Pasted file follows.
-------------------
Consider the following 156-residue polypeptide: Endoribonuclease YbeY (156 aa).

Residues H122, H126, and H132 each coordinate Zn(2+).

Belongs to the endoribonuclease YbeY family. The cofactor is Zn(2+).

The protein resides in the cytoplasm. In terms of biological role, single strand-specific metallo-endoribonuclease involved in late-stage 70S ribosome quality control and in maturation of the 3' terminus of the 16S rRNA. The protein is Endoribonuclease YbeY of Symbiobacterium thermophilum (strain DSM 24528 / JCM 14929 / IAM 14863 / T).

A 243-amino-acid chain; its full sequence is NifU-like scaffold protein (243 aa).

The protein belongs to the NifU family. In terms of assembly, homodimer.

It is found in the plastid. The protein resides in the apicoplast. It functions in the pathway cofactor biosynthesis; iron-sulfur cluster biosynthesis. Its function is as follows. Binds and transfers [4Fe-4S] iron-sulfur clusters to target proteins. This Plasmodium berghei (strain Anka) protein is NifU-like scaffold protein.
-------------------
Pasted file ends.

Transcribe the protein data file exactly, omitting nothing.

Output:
Consider the following 156-residue polypeptide: Endoribonuclease YbeY (156 aa).

Residues H122, H126, and H132 each coordinate Zn(2+).

Belongs to the endoribonuclease YbeY family. The cofactor is Zn(2+).

The protein resides in the cytoplasm. In terms of biological role, single strand-specific metallo-endoribonuclease involved in late-stage 70S ribosome quality control and in maturation of the 3' terminus of the 16S rRNA. The protein is Endoribonuclease YbeY of Symbiobacterium thermophilum (strain DSM 24528 / JCM 14929 / IAM 14863 / T).

A 243-amino-acid chain; its full sequence is NifU-like scaffold protein (243 aa).

The protein belongs to the NifU family. In terms of assembly, homodimer.

It is found in the plastid. The protein resides in the apicoplast. It functions in the pathway cofactor biosynthesis; iron-sulfur cluster biosynthesis. Its function is as follows. Binds and transfers [4Fe-4S] iron-sulfur clusters to target proteins. This Plasmodium berghei (strain Anka) protein is NifU-like scaffold protein.